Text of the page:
Sunday, October 9, 2011


Belantsea (bull-ANT-see-uh) was a kind of cartilaginous fish from the Carboniferous period that was related to the Permian Janassa. Both of these fish are chondrichthyans called Petalodonts. I first read about Belantsea in Paleo Sharks by Timothy J. Bradley.

Belantsea had a large, lobe-shaped fin on its ventral side, right behind the mouth. I believe that this may have helped Belantsea steer. Even though Belantsea could steer and move very well, it probably could not move very fast because of its shape, which was not hydrodynamic.

Belantsea had large teeth probably used to crush and eat hard-shelled animals such as corals and sponges. Fossils of Belantsea have been found in Montana and reach 2 feet in length. Fossils of Belantsea are rare.


Paleo Sharks: Survival of the Strangest by Timothy J. Bradley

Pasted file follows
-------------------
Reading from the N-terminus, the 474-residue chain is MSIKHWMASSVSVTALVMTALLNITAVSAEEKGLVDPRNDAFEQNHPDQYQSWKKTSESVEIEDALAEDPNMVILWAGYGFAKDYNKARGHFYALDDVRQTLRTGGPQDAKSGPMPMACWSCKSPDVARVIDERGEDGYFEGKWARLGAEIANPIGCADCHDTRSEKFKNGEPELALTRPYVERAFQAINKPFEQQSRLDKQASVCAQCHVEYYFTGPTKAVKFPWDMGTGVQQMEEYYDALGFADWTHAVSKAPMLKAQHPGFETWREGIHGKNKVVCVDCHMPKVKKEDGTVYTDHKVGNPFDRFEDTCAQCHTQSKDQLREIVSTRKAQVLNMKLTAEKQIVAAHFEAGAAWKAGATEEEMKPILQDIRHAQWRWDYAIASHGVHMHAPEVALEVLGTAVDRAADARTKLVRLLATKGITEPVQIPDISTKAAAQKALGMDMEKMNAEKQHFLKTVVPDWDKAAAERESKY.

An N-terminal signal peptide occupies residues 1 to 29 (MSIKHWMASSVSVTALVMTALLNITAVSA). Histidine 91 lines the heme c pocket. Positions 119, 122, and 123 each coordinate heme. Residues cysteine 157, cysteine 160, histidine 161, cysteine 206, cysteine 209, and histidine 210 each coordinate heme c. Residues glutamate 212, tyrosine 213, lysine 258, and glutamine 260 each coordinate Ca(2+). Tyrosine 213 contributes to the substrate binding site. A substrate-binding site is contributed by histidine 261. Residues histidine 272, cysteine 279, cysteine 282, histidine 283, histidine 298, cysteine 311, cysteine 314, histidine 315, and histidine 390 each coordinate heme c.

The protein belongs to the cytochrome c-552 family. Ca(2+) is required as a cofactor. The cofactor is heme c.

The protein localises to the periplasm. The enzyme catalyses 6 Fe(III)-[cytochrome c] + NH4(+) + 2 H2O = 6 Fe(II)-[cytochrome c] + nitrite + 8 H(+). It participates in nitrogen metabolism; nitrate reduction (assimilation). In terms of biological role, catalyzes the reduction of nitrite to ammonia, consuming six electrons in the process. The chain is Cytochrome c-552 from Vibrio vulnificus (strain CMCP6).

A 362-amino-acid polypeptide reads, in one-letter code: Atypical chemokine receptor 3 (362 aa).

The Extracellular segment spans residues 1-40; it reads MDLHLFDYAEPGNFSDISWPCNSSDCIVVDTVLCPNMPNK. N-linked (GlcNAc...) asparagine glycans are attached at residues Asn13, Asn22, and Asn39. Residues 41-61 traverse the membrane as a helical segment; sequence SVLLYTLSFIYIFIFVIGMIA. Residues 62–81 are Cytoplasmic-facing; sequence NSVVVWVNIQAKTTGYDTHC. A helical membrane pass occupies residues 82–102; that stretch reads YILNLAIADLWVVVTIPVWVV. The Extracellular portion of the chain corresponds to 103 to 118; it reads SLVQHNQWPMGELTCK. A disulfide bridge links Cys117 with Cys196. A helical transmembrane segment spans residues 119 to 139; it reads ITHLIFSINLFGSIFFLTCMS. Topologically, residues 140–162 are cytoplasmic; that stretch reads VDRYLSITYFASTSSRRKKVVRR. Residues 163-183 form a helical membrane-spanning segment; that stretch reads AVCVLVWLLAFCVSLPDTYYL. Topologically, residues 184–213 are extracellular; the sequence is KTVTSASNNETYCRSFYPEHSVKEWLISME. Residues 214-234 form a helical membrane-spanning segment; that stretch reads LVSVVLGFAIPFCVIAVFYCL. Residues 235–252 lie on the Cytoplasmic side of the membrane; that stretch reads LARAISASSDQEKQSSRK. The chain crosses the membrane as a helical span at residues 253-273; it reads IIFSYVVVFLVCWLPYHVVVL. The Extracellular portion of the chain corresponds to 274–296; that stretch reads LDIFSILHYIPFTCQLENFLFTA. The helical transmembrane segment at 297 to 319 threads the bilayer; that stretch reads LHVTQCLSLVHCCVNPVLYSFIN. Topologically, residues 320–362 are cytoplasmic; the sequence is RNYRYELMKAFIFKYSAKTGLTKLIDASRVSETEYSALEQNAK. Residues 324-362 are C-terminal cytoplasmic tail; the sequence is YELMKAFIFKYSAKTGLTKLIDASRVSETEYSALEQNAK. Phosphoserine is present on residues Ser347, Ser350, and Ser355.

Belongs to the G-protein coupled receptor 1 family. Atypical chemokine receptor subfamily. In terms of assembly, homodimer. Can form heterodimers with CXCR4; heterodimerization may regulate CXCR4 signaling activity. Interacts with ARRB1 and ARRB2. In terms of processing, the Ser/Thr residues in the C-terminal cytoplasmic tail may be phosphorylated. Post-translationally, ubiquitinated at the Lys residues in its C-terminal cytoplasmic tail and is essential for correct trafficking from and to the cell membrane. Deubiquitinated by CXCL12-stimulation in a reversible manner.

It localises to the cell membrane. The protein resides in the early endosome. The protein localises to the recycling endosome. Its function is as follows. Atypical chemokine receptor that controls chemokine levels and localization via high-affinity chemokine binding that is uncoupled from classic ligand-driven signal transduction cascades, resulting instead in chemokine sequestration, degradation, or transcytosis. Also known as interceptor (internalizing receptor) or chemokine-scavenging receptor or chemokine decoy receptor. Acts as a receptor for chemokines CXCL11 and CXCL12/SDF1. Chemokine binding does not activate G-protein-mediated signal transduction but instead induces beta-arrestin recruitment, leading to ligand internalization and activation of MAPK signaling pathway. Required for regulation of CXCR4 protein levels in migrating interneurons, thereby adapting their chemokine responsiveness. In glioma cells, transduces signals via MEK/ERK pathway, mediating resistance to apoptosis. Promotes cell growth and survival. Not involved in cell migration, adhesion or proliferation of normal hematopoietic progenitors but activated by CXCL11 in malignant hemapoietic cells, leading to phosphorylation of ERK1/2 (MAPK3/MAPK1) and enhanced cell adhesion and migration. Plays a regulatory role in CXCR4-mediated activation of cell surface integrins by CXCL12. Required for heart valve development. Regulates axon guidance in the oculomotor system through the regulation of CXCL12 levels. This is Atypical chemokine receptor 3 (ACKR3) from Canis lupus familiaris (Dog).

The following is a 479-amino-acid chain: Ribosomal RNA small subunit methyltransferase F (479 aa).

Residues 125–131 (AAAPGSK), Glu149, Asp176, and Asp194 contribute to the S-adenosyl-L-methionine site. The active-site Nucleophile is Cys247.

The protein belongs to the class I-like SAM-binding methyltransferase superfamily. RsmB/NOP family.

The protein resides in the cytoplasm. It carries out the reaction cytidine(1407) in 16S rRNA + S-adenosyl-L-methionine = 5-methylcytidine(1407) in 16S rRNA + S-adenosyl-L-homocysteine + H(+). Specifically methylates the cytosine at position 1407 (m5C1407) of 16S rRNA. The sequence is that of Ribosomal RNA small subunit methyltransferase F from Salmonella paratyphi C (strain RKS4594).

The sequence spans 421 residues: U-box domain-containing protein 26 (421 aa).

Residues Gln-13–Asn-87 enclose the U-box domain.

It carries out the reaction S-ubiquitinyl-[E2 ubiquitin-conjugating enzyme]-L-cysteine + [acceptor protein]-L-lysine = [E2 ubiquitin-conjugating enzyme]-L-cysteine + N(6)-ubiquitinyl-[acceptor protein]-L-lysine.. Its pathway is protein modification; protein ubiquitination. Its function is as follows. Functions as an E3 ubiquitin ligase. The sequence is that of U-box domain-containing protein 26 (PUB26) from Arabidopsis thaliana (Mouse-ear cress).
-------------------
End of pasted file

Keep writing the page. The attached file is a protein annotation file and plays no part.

1. That really doesn't look very hydrodynamic. But maybe working its teeth on all that coral helped keep them sharp. That's quite a mouth!

  2. It looks a little like a frogfish:

  3. Hi Art,
    My name is Conrad. I am four and a half years old. I like Arthropods that lived before dimetrodon. I am trying to find out the name of a prehistoric lizard that doesn't fly. I think it ate the spiders that died during a forest fire before the dinosaurs lived. The lizard that I am thinking of is very interesting. What is your favorite prehistoric creature? Thank you for your blog.

  4. Hi Conrad,

    That could be Petrolacosaurus. It lived in the Carboniferous period.

    I have a lot of favorite prehistoric creatures, and some of them of are: Tullimonstrum, Opabinia, Wiwaxia, and Gonioceras.

    Thanks for reading my blog!